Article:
There is some strange connection between Ashtanga Yoga and coffee. Guruji used to drink it and sometimes say “no coffee, no prana”. Well I guess if I was waking up at 1 AM I would consider drinking coffee to highly caffeinate my body too. But I don’t like coffee and I never have. Occasionally I taste it and try out what so much of the world loves so much. When I was in Paris this summer I couldn’t resist a croissant and a cafe au lait and in Italy I absolutely had to try a cappuccino. Believe me I relished and appreciated every sip. Sharath actually likened the practice to drinking a cup of coffee. He said that he looks forward to that first cup of coffee in the morning and makes a conscious effort to relish and enjoy it. The practice, he said, should be just like that too. You shouldn’t just do the practice just to do it and get it done, you should enjoy your practice every day. My takeaway from this speaks deeply to the mind training of the Ashtanga Yoga method. You can go through the motions of the practice just like you can chug a cup of coffee in the morning because it’s part of your routine. Or you can consciously choose to savor each sip of your life. You can choose to train your mind to enjoy every moment of your practice just as you can choose to focus on the positive elements of every life experience. Sharath quoted Yoga Sutra 2.48: Tato Dvandva-anabhighatah, that states that when the yogi’s mind is strong peace is maintained in the face of opposites such as pleasure and pain or attachment and aversion. In order to avoid getting hooked into the cycle of suffering the equanimous mind is a crucial development along the spiritual path of yoga. If you are always running towards pleasure, running from pain, fighting against aversion and fighting for attachment then the very motion of your actions will fuel the wheels of karma and further bind you into conditioned existence. But if your mind is strong and you consciously choose your path as appreciation, joy and gratitude for every sip of life, then your freedom is already evident in each moment both in your practice and in your life.
The path to controlling the mind in the Ashtanga Yoga method comes from controlling the inner body. But not just any part of the body, specifically the bandhas. Sharath shared a quote from Sri Shankaracharya where this great sage stated that all who practice bandha become raja yogis, the kings of yoga with light bodies. Just as God is the source of all elements, bandha is the source of all strength according to the shastra he quoted. I didn’t get a chance to ask Sharath which shastra he quoted for this valuable piece of information but I’ll do my best to ask him this winter in Mysore. There is a chitta bandha that a means mind strength and it comes automatically from practicing the bandhas during the Ashtanga Yoga method. As anyone knows who really works with the interior space of the pelvis the practice of the bandhas is truly a lifelong practice that trains the mind to be one-pointed on the inner body.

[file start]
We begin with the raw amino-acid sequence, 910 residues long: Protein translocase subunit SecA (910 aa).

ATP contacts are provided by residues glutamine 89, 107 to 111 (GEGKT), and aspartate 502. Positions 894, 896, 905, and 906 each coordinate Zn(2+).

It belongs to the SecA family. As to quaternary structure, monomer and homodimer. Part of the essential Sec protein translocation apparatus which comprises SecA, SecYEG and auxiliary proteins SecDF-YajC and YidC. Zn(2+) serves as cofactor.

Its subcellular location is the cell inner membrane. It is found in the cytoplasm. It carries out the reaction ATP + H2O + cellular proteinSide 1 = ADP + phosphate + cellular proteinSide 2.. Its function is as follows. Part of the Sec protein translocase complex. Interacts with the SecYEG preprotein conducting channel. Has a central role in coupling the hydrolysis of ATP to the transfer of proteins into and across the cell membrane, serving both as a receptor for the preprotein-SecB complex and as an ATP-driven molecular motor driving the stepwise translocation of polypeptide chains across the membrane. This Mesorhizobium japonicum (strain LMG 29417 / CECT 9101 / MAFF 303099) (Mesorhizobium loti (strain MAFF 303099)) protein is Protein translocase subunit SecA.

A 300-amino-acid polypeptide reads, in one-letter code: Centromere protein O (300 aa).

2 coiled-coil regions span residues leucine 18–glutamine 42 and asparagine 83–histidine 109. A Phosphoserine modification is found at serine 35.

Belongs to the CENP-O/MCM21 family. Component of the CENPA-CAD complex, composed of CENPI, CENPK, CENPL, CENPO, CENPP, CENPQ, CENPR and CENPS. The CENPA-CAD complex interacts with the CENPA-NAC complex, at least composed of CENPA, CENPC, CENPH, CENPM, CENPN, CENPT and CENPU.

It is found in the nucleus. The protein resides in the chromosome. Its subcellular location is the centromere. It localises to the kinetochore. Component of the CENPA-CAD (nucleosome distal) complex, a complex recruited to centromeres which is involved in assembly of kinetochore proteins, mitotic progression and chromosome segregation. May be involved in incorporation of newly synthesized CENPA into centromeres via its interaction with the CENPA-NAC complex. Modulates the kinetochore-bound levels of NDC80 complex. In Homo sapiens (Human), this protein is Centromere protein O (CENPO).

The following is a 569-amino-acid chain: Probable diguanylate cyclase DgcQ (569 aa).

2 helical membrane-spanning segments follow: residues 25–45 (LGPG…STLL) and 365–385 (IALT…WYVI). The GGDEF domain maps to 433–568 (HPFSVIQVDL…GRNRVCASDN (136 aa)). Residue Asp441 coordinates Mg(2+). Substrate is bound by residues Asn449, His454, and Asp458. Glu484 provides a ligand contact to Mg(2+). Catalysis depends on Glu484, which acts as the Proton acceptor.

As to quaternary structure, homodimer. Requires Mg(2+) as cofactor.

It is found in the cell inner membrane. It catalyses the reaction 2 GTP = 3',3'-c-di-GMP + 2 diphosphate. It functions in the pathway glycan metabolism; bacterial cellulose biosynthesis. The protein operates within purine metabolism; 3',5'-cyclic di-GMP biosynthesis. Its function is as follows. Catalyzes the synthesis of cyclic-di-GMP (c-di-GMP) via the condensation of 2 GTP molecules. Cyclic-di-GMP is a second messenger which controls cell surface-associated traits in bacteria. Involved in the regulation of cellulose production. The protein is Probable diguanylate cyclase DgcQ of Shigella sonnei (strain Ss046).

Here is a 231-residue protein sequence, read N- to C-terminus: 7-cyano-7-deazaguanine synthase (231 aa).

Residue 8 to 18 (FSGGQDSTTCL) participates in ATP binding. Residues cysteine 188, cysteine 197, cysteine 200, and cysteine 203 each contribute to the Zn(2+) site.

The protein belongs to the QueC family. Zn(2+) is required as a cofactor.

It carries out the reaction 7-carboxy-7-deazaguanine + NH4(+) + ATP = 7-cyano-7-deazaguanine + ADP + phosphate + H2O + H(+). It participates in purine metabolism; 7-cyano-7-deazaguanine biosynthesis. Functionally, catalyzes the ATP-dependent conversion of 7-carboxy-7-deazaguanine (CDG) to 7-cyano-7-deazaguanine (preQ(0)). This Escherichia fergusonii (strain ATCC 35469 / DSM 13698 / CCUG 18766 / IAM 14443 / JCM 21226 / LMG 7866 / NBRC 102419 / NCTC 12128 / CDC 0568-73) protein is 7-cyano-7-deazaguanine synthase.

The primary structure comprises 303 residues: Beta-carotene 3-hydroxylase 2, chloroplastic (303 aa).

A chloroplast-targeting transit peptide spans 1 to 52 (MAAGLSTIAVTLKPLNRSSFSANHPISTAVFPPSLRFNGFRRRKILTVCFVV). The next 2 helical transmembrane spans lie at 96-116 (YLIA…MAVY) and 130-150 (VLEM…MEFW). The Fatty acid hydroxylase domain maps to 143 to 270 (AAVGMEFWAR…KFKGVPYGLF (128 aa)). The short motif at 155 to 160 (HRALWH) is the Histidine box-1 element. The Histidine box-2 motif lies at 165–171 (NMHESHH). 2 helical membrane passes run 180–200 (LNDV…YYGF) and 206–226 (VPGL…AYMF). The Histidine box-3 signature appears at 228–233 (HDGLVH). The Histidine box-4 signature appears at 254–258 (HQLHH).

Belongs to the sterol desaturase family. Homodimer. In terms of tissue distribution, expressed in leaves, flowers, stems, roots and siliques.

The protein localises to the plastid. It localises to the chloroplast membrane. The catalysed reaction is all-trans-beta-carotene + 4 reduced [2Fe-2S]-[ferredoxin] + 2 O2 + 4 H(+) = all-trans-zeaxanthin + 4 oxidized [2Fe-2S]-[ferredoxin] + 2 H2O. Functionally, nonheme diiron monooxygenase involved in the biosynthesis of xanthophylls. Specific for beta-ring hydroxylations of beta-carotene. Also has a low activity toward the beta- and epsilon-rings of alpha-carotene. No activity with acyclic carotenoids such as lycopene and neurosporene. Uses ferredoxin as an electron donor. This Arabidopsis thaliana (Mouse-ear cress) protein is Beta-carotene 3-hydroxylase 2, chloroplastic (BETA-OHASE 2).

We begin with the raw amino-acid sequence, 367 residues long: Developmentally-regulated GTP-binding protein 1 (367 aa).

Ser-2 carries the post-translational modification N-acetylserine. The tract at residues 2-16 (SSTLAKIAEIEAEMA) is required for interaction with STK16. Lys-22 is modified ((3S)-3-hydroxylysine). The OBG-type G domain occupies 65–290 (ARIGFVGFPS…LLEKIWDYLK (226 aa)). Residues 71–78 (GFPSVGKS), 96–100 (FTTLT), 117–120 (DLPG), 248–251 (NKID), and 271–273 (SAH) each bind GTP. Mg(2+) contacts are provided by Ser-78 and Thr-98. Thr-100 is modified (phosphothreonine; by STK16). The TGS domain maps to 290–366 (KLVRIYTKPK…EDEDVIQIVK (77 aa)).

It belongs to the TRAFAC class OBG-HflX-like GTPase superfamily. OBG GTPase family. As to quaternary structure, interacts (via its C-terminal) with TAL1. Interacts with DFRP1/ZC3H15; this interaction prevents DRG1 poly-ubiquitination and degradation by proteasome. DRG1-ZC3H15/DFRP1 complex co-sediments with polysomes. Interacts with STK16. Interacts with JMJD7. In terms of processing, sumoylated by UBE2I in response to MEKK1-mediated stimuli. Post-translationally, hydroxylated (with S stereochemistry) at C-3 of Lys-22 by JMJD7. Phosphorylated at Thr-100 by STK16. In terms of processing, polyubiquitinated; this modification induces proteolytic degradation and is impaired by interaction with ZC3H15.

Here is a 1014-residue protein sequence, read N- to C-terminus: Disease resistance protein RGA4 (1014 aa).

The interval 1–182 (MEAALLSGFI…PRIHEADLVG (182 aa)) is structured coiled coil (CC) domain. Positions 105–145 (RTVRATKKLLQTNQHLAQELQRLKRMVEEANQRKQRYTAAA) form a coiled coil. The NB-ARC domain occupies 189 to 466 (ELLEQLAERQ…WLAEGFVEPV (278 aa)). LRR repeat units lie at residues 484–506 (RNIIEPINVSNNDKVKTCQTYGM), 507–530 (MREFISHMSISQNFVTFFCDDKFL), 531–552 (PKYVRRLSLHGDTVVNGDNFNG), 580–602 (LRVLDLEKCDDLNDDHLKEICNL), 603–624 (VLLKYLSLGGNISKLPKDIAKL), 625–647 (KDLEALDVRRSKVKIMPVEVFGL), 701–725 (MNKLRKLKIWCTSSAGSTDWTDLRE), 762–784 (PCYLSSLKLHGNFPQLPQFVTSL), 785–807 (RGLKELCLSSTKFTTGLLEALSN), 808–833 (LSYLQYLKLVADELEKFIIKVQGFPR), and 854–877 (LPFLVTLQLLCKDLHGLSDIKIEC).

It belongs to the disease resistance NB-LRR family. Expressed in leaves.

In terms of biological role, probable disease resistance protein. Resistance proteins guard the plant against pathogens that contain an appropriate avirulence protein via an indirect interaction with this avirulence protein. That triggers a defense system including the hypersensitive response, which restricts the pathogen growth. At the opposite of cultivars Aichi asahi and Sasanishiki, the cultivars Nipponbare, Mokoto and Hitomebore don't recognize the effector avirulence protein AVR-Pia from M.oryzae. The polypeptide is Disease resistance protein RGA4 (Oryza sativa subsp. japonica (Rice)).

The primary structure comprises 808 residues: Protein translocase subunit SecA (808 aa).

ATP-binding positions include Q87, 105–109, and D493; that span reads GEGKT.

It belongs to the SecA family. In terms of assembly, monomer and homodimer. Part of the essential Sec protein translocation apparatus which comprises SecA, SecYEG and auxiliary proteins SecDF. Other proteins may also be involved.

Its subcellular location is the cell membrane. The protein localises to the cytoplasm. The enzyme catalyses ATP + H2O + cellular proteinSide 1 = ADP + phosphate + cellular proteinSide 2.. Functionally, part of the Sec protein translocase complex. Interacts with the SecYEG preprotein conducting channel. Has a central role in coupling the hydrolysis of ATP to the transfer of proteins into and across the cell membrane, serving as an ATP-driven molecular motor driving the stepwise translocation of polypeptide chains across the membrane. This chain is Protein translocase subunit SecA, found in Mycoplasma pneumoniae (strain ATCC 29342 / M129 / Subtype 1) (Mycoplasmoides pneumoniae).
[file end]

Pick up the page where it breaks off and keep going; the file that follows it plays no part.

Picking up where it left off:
Sharath ended with a reminder to have strong faith in the Ashtanga Yoga method. He said that purity comes from within and when you focus on the outside world you will often see ego, stress and other negative things but when you focus on internal purity you get stronger and ultimately you will see the world as pure when you are pure within. The outer world is a reflection of your inner purity and what you see and respond to is a statement about where you are in your own development. If you see others whom you feel have strong ego, Sharath recommend to just let them have ego and focus on your own practice until you can see the world through the eyes of the divine. This good vision is the inner sight that yogis develop. Sharath ended by wishing us all to have this revelation. He said, “When you have good vision in your practice it is easier to reach your goals in your practice and in your life.”